March 12, 2024 - 10:00am

It might be comforting for those on the Left of the Conservative Party to believe that losing Lee Anderson to Reform UK is somehow a good thing in the long term, but as John Maynard Keynes put it, “in the long run we are all dead.”

The immediate reality for the Tories is abysmal, and surely now terminal for their hold on power. Even before Anderson’s defection, Rishi Sunak’s party had slumped to 20% of the vote — its lowest ever share recorded by Ipsos. The last time the Conservatives came close to this nadir was in December 1994, the month after Jimmy Goldsmith launched his short-lived but influential Referendum Party, exploiting the same kind of vitriol and division which now grips the Tory Party. And we all know how John Major’s time as prime minister ended.

For those convinced that we’re in store for another 1997, it is a strange coincidence that the Referendum Party — like Reform today — secured a Tory defection in the run-up to polling day, when the Eurosceptic backbench MP George Gardiner jumped ship after being deselected by his local party for calling the Prime Minister a ventriloquist’s dummy. Gentler times, I guess.

In Major’s memoirs, though, he was far from gentle in his account of this defection, dismissing Gardiner as “a viper slithering around in the parliamentary pit” who would have carried on slithering during the election. “It was an embarrassment to have him stand against us, but a relief to know he would no longer be undermining us from within,” Major wrote. There are certainly Tories today who take a similar line on Anderson: better off rid.

Yet, Anderson’s defection — like Gardiner’s almost 30 years ago — is not just a presentational problem for Sunak, but revealing of a deeper structural crisis that cannot be wished away with comforting fantasies of long-term renewal. After 1997, it would be another 13 years before the Tories returned to government, and another 22 before they returned to the kind of vote share recorded by Major in 1992.

What’s more, when they did return to government it was on a far more eurosceptic platform than the one Major was determined to hold onto in 1997, when he angered his backbench critics by refusing to rule out joining the euro in the next parliament. In 1992, Major was trying to hold his party together with the Referendum Party only on 2.5% of the vote. Today, Reform is polling anywhere between 8-13%.

For Sunak, Anderson might be an embarrassment, but he made him Conservative deputy chairman because he realised from the beginning that, to stand any chance of retaining power, he needed to rebuild as best as he could the coalition assembled by Boris Johnson in 2019. Despite much of the commentary about the extraordinary nature of Johnson’s coalition — that it was somehow unnatural because it included so many northerners — the marriage of working-class conservatives and Shire Tories has long been a central part of the party’s success, from Disraeli to Macmillan and Thatcher.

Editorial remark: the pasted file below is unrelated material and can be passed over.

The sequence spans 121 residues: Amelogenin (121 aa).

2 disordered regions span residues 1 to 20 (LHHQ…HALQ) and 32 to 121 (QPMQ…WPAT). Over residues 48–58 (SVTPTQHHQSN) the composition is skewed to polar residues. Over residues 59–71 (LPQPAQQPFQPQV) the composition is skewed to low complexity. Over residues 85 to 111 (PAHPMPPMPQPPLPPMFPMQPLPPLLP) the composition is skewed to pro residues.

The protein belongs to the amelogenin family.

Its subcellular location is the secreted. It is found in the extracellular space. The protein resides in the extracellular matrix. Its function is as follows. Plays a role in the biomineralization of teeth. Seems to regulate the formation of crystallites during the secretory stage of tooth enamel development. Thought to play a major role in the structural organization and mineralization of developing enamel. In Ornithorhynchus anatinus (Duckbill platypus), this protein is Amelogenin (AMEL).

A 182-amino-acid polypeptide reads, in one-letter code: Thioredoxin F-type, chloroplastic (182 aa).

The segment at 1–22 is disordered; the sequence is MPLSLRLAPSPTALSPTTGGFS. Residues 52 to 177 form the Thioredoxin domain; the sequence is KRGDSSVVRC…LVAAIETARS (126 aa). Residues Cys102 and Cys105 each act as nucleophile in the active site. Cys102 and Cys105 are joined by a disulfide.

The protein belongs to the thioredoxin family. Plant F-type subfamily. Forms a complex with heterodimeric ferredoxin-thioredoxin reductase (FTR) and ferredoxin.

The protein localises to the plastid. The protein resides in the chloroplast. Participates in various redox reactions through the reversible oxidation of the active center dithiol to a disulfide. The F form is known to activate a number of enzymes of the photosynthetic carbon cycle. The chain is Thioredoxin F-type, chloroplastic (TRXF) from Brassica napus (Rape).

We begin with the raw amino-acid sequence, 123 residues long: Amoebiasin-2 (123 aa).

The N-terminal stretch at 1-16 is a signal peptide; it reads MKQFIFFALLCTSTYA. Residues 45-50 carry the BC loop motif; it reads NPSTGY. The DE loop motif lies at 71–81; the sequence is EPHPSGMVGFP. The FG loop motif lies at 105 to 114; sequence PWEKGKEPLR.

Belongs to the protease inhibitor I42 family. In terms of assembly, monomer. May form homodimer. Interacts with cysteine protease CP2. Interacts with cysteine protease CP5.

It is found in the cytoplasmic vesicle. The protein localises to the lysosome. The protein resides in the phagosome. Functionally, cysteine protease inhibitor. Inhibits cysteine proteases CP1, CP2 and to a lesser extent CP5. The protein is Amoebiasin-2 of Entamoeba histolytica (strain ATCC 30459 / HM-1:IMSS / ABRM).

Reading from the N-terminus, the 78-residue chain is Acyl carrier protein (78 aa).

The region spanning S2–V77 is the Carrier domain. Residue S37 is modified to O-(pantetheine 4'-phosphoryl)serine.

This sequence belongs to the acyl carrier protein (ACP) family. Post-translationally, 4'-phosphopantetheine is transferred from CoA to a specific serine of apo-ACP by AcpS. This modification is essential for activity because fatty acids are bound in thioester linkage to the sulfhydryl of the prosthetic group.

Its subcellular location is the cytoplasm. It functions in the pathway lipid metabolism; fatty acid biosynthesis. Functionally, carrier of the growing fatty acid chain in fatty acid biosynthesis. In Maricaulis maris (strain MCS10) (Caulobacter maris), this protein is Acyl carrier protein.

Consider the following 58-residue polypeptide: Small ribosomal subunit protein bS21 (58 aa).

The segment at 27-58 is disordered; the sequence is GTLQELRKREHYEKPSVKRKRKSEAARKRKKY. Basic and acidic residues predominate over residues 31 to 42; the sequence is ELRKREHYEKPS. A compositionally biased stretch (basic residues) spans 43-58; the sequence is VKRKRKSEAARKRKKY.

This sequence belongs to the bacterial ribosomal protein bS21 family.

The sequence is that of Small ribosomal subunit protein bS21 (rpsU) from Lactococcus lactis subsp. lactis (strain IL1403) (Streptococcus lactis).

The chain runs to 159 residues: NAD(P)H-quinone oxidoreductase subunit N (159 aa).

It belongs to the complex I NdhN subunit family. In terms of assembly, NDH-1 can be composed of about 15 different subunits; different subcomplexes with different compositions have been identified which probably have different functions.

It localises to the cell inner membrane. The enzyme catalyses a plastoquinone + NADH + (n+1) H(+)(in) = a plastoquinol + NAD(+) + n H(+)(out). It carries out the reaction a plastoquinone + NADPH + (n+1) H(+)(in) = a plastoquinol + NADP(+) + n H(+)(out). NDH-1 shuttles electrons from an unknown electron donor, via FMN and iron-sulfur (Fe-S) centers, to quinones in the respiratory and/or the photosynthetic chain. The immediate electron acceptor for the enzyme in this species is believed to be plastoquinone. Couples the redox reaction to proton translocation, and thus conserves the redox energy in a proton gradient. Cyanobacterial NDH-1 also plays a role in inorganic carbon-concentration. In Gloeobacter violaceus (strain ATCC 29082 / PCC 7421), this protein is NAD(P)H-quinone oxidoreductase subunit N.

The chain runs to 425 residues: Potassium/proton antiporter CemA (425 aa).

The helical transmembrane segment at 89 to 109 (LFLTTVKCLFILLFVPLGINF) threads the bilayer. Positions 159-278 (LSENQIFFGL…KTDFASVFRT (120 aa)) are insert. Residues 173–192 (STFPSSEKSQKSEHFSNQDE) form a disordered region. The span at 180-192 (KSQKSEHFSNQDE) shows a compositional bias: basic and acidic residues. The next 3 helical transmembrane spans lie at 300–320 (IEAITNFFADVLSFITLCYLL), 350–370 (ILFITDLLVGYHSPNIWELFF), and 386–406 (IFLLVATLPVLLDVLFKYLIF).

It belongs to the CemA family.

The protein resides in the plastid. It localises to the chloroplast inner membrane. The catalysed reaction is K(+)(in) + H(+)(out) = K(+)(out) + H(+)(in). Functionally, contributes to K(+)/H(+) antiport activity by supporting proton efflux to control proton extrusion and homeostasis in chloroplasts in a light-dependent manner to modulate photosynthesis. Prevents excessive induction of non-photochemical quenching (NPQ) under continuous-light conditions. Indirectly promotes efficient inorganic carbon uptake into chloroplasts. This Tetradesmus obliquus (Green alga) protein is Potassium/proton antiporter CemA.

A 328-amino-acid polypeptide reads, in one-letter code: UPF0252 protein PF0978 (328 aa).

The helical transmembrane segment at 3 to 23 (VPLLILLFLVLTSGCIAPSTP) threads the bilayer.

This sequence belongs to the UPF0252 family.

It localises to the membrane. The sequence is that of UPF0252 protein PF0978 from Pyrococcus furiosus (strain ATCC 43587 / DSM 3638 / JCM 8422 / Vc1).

In 1997, Major failed to maintain a broad coalition of voters. Now Sunak is doing the same. Irrespective of Anderson’s merits or lack thereof, his departure reflects the Prime Minister’s central problem.

Sunak can console himself that he has steadied the ship, to some extent at least, after the Truss implosion of 2022 but, in another sense, the problems he now faces are even more profound. In 1997 the economy was strong; today it is in recession. Back then, Major had built his own coalition with his own mandate. Sunak has neither.

Major’s mandate in 1992 was for a moderate Thatcherism without the strife, the more uncomfortable edges smoothed off, the poll tax abandoned and the endless rows with Europe put to one side. When it turned out voters had received no such thing, they abandoned him and his party and would not come back until the economy imploded again under Labour.

But today it is not clear what Sunak’s offer even is. He inherited the 2019 coalition, including Anderson, but has never even convincingly tried to offer Johnsonism without the strife. Instead, he has slipped almost naturally into the kind of Toryism that existed before Johnson. Yet, not only has this Cameron coalition long since disappeared, it is no longer enough even if it could be resuscitated.

The obvious truth is that Sunak needed Lee Anderson, which is why he made him deputy chairman. Anderson’s loss is symbolic of the kind of voter who has, in the course of his premiership, slipped through the Prime Minister’s fingers.

Tom McTague is UnHerd’s Political Editor. He is the author of Betting The House: The Inside Story of the 2017 Election.